Learning to Care for Yourself as a Family Caregiver
Becoming a parent’s caregiver can be a life-altering change. For so long, my mom was the one who took care of me; switching roles meant changing my schedule and priorities, as well as taking on new responsibilities. Unfortunately, this new role also meant learning a few hard truths about my limits. Between helping my mom with her daily tasks and getting my own work completed in time for college classes, I was a mess; I was so busy offering help, I didn’t realize I needed help myself.
Caregiver stress is a real condition caused by the stress of taking care of a loved one. It can cause anxiety, irritability, concentration issues, and feelings of isolation. For this reason, when you take on the role of caregiver, you’ll also need to learn how to better take care of yourself. If you’re not functioning at 100%, you won’t be able to help anyone else, either. While it can be hard to focus on “you” when someone else needs you, that doesn’t mean you can just give up— there are several small changes you can make that will go a long way toward keeping you happy, healthy, and able to help.
Change Your Diet
A college diet isn’t conducive to a healthy lifestyle. Ramen noodles made up half of my meals, and sometimes, I was so busy that I would forget to eat entirely. My food habits were the first thing I changed, and I quickly noticed a difference: by eating more greens and less processed, sugary foods, I was feeling less stressed and less tired. This is because healthy eating can do wonders for your anxiety levels while also giving you more energy. In turn, this energy can help when it comes to balancing classes and parent care. However, there were still several days where I’d wake up tired, moody, and achy—I soon realized that changing my diet wasn’t enough, and I’d have to change my sleep schedule, too.
Change Your Sleep Schedule
Just like with diet, college life can take a toll on your sleep schedule. I was always up studying for a test, helping my mom, or in some rare cases, hanging out with my dorm mates. But if I wanted my mental and physical health to improve, I’d need to get better sleep. Improved sleep can lead to an improved mood, as well as better concentration and productivity. In my case, I noticed that I was doing better on quizzes and generally feeling cheerier, which made for better interactions with my mom and my friends. However, I was still feeling anxious, and some nights I still had trouble sleeping. I suspected something else was up, and I needed to get to the root of it.
Take Action Against Stress
My diet and sleeping changes could only do so much if I didn’t get my stress under control. Of course, there wasn’t much I could do about the causes of my stress, but I could take steps to manage how said stress affected me. I’d previously tried CBD coconut oil to help myself sleep before a difficult test, and now, I tried it again. Just like last time, it helped calm me before bed so that I’d wake up alert and rested. Similarly, I took up yoga and started practicing deep breathing methods. Between these techniques, I now had a better way to manage my stress and prevent it from getting worse. However, even though I was feeling better, my mind was still preoccupied: I needed an expert to help untangle it.
Before taking care of my mom, I had never tried therapy. I thought therapy was something you did if you had an emotional disorder or had undergone a tragedy. In truth, anxiety can be an important reason to seek out therapy. Anxiety can make it hard to focus on anything but the cause of your anxiety, and even if your feelings of anxiousness go away, that fixation tends to linger. For this reason, therapy was a boon for helping me overcome my caregiver stress. My therapist provided additional coping methods, like keeping a stress journal, and helped me learn to understand my feelings and accept them. Additionally, she helped me realize that I had other resources—ones that could help not just prevent or manage my stress, but also lessen the load by sharing it.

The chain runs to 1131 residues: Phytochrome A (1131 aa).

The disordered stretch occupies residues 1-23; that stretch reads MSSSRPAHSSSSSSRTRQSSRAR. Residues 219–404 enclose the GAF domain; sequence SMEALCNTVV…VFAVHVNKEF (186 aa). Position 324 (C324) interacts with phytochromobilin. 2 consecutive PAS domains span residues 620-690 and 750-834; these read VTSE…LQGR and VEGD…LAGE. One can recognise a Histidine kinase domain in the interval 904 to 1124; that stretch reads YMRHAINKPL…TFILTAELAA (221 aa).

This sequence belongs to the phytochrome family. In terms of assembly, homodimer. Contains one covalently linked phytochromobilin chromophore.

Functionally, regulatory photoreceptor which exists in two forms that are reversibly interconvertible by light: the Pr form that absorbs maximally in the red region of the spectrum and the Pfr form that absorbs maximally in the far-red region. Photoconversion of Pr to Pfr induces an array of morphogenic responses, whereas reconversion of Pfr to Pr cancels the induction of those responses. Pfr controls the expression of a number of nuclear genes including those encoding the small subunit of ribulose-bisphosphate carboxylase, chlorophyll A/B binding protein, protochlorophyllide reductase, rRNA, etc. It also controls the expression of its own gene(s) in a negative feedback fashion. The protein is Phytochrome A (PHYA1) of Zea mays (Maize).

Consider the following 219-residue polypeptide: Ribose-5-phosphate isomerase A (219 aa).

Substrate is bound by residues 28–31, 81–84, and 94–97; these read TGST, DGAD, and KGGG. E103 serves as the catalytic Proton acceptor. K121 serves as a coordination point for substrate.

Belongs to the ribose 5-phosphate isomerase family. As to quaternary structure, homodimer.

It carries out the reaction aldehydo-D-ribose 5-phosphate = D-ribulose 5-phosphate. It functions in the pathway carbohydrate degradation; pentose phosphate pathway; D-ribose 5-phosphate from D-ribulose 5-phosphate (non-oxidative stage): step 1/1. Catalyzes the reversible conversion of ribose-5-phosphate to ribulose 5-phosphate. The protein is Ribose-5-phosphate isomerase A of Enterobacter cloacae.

Ask Others for Help
When all else fails, it might be time to tag in someone else to help. Though this isn’t an option for everyone, it’s helped me overcome my stress immensely. In my case, reaching out meant enlisting my friends to help with certain tasks, such as driving my mom to get groceries or taking her to doctor’s appointments. I was still there for emergencies and last-minute needs, but my friends were willing and able to help shoulder the rest. In a literal sense, this gave me more time to focus on homework and lessons while also offering a set of hands to do the work I couldn’t do. In a more abstract sense, it lightened the weight on my shoulders, providing peace of mind and security while allowing me to breathe again.
If you think you’re at this stage of needing help but don’t know who to ask, it might be time to enlist a professional. Though their care might be pricey, it might also be worth it; you’re only one person, and you can’t do it all. There’s no shame in admitting that you need help.
If you’re not at your best, you can’t help anyone else, either. Caregiver stress is a real and serious condition, and you need to take care of yourself to avoid it. By eating and sleeping healthy, taking steps to manage stress, talking to a therapist, and reaching out for help, you’ll ultimately feel better and be able to better take care of your loved ones. Focusing on you isn’t selfish—it’s an investment in both yourself and your loved one. Caregivers require and deserve care themselves, and hopefully, now you know some ways to obtain it.
Guest Writer Bio
Mollie Wilson is a freelance writer from North Carolina. When she is not writing, she is perusing an adventures life- backpacking, climbing, exploring local coffee shops, and traveling.